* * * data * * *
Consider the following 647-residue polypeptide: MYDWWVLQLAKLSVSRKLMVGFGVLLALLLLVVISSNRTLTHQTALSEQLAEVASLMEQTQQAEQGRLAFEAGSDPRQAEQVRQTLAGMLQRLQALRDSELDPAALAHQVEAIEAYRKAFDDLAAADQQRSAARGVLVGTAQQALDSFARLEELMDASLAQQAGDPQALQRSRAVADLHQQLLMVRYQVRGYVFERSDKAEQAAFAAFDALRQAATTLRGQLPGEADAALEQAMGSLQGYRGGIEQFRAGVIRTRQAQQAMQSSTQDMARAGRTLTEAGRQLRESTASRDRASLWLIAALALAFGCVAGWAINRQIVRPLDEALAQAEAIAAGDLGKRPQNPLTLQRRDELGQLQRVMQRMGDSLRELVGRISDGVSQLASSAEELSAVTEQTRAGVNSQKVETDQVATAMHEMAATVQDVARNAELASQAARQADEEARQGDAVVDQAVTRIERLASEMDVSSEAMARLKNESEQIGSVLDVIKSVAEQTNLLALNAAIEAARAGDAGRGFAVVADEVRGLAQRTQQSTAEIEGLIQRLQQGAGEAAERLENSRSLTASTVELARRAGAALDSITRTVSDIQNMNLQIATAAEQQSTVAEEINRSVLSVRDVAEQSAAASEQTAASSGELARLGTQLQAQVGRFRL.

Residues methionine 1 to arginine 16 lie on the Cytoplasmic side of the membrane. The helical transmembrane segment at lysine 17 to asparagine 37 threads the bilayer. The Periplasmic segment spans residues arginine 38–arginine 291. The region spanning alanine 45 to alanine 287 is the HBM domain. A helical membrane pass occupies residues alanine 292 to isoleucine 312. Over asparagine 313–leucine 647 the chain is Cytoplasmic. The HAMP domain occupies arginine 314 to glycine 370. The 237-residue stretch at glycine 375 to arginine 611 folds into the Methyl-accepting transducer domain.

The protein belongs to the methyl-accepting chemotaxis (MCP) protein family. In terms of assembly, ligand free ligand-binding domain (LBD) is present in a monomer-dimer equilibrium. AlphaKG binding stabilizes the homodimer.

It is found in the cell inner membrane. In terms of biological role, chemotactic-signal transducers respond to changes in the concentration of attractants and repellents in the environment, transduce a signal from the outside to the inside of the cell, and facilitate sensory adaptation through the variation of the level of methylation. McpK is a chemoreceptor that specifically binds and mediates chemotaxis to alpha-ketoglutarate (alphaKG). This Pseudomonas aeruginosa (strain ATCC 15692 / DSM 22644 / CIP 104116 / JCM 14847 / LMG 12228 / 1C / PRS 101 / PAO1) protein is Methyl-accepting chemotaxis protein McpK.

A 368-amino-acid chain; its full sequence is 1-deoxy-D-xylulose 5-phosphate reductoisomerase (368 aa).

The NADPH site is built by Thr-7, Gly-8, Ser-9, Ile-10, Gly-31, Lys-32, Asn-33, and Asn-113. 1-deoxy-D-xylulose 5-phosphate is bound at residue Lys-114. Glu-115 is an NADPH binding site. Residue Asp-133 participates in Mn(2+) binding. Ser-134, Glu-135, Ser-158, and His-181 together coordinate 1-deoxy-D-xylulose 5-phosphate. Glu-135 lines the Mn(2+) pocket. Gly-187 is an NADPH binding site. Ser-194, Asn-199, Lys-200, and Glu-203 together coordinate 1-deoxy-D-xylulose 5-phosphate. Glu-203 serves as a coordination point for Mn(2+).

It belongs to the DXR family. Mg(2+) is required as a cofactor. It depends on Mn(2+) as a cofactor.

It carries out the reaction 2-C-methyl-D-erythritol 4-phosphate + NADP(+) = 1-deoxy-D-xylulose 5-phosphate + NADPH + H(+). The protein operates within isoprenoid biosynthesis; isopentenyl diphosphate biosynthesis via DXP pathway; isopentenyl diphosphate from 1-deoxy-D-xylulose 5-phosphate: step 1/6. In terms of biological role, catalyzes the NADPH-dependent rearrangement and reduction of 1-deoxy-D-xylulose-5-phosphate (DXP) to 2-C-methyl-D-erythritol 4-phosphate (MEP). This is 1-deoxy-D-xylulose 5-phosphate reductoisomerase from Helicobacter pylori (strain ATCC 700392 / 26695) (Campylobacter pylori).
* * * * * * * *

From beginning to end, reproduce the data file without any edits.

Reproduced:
Consider the following 647-residue polypeptide: MYDWWVLQLAKLSVSRKLMVGFGVLLALLLLVVISSNRTLTHQTALSEQLAEVASLMEQTQQAEQGRLAFEAGSDPRQAEQVRQTLAGMLQRLQALRDSELDPAALAHQVEAIEAYRKAFDDLAAADQQRSAARGVLVGTAQQALDSFARLEELMDASLAQQAGDPQALQRSRAVADLHQQLLMVRYQVRGYVFERSDKAEQAAFAAFDALRQAATTLRGQLPGEADAALEQAMGSLQGYRGGIEQFRAGVIRTRQAQQAMQSSTQDMARAGRTLTEAGRQLRESTASRDRASLWLIAALALAFGCVAGWAINRQIVRPLDEALAQAEAIAAGDLGKRPQNPLTLQRRDELGQLQRVMQRMGDSLRELVGRISDGVSQLASSAEELSAVTEQTRAGVNSQKVETDQVATAMHEMAATVQDVARNAELASQAARQADEEARQGDAVVDQAVTRIERLASEMDVSSEAMARLKNESEQIGSVLDVIKSVAEQTNLLALNAAIEAARAGDAGRGFAVVADEVRGLAQRTQQSTAEIEGLIQRLQQGAGEAAERLENSRSLTASTVELARRAGAALDSITRTVSDIQNMNLQIATAAEQQSTVAEEINRSVLSVRDVAEQSAAASEQTAASSGELARLGTQLQAQVGRFRL.

Residues methionine 1 to arginine 16 lie on the Cytoplasmic side of the membrane. The helical transmembrane segment at lysine 17 to asparagine 37 threads the bilayer. The Periplasmic segment spans residues arginine 38–arginine 291. The region spanning alanine 45 to alanine 287 is the HBM domain. A helical membrane pass occupies residues alanine 292 to isoleucine 312. Over asparagine 313–leucine 647 the chain is Cytoplasmic. The HAMP domain occupies arginine 314 to glycine 370. The 237-residue stretch at glycine 375 to arginine 611 folds into the Methyl-accepting transducer domain.

The protein belongs to the methyl-accepting chemotaxis (MCP) protein family. In terms of assembly, ligand free ligand-binding domain (LBD) is present in a monomer-dimer equilibrium. AlphaKG binding stabilizes the homodimer.

It is found in the cell inner membrane. In terms of biological role, chemotactic-signal transducers respond to changes in the concentration of attractants and repellents in the environment, transduce a signal from the outside to the inside of the cell, and facilitate sensory adaptation through the variation of the level of methylation. McpK is a chemoreceptor that specifically binds and mediates chemotaxis to alpha-ketoglutarate (alphaKG). This Pseudomonas aeruginosa (strain ATCC 15692 / DSM 22644 / CIP 104116 / JCM 14847 / LMG 12228 / 1C / PRS 101 / PAO1) protein is Methyl-accepting chemotaxis protein McpK.

A 368-amino-acid chain; its full sequence is 1-deoxy-D-xylulose 5-phosphate reductoisomerase (368 aa).

The NADPH site is built by Thr-7, Gly-8, Ser-9, Ile-10, Gly-31, Lys-32, Asn-33, and Asn-113. 1-deoxy-D-xylulose 5-phosphate is bound at residue Lys-114. Glu-115 is an NADPH binding site. Residue Asp-133 participates in Mn(2+) binding. Ser-134, Glu-135, Ser-158, and His-181 together coordinate 1-deoxy-D-xylulose 5-phosphate. Glu-135 lines the Mn(2+) pocket. Gly-187 is an NADPH binding site. Ser-194, Asn-199, Lys-200, and Glu-203 together coordinate 1-deoxy-D-xylulose 5-phosphate. Glu-203 serves as a coordination point for Mn(2+).

It belongs to the DXR family. Mg(2+) is required as a cofactor. It depends on Mn(2+) as a cofactor.

It carries out the reaction 2-C-methyl-D-erythritol 4-phosphate + NADP(+) = 1-deoxy-D-xylulose 5-phosphate + NADPH + H(+). The protein operates within isoprenoid biosynthesis; isopentenyl diphosphate biosynthesis via DXP pathway; isopentenyl diphosphate from 1-deoxy-D-xylulose 5-phosphate: step 1/6. In terms of biological role, catalyzes the NADPH-dependent rearrangement and reduction of 1-deoxy-D-xylulose-5-phosphate (DXP) to 2-C-methyl-D-erythritol 4-phosphate (MEP). This is 1-deoxy-D-xylulose 5-phosphate reductoisomerase from Helicobacter pylori (strain ATCC 700392 / 26695) (Campylobacter pylori).